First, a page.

Forest recreation options provided by RMK were used 2.6 million times last year 03.03
Visitor interest in visiting options to recreational areas and protected areas provided by the State Forest Management Centre, as well as the events organised in them, continues to grow.‘It is a pleasure to see that so many people prefer to spend their holiday in Estonia, instead of going abroad, which is a very environment and climate friendly thing to do. People’s high level of interest in hiking around in domestic nature is also indicated by the fact that the loodusegakoos.ee website was used last year by about half a million users, resulting in more than 5.1 million page views. Moreover, the mobile app for moving about in nature, which was completed around Midsummer Day, also quickly found many users, being used by about 40,000 users last year, who viewed about a million page’, said Marge Rammo, Head of RMK’s Visitor Management Department.
The most visited recreational areas last year were the Northern Shore of Lake Peipus Recreation Area (including Oru Park, a total of 294,900 visits), the recreational area near Tallinn (including Keila-Joa Park, a total of 237,600 visits) and the Nõva Recreational Area (a total of 221,100 visits).
The most popular protected areas were Lahemaa National Park (228,200 visits) and Soomaa National Park (99,100 visits), in which the number of visits increased even more in comparison with the previous year. The Viru Bog educational trail continued to be popular among the people (48,200 visits) and the same goes for the Taevaskoja hiking trail (59,400 visits) and the Rannametsa-Tolkuse educational trail (36,400 visits).
Last year, visitor management activities cost a total of EUR 6.5 million (in 2018, 6.4 million), used, for instance, to ensure the infrastructure maintenance of RMK recreational areas and protected areas, maintaining the condition of the landscape, directing visits and organising activities in visitor centres that would improve nature awareness.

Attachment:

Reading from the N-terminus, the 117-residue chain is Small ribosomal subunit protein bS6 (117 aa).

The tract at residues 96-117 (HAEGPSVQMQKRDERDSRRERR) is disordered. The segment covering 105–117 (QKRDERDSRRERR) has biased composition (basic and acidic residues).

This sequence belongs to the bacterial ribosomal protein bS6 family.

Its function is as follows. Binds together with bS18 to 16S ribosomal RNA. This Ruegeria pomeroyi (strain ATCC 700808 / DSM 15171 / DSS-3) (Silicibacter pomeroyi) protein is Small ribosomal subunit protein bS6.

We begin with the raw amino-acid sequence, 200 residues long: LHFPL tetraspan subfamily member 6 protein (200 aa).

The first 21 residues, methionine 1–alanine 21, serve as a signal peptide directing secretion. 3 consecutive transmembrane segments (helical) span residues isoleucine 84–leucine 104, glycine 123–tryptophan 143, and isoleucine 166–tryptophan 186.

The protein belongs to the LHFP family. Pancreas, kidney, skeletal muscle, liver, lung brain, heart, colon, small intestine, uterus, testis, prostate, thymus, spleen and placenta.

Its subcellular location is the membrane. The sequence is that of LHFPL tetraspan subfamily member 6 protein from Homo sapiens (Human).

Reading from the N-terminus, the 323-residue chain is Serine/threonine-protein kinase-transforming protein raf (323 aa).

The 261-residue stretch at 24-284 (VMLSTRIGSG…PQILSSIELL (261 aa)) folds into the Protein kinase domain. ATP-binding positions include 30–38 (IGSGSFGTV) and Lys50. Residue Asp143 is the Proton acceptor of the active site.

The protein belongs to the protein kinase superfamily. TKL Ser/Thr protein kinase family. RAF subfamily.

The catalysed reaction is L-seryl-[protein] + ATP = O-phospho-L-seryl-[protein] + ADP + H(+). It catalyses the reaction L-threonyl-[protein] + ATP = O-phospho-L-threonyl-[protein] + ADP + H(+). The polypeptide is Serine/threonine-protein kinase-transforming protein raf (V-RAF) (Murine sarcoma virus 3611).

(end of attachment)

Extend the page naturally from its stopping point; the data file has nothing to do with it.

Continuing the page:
Special emphasis was placed on improving the opportunities for moving about in nature. For example, the architecturally impressive Valgesoo lookout tower in Põlva County, as well as the Kabli nature study trail for bird lovers in Pärnu County, the Selli-Sillaotsa educational swamp trail at the Alam-Pedja Conservation Area, the Altja educational trail’s wooden footbridge at Lahemaa, and 10 camp fire site objects at the Karula National Park were all completed. Works in different stages shall continue this year on 13 objects.
In 2019, 1997 nature awareness improvement programmes were organised in RMK’s 15 visitor centres, the Sagadi Forest Museum, Elistvere Animal Park and three nature houses with a total of 49,417 participants. About 300,000 participants took part in different educational, hiking and information days.
RMK, or the State Forest Management Centre, takes care of around 30% of the total land area of Estonia, where 47% of Estonia’s forests are located. RMK is the keeper, protector and manager of the forest and other natural biotic communities belonging to the Estonian state. RMK cultivates forests, preserves natural treasures, earns income for the state by managing the forest, creates opportunities for visiting nature, and provides nature education.
Head of RMK’s Visitor Management Department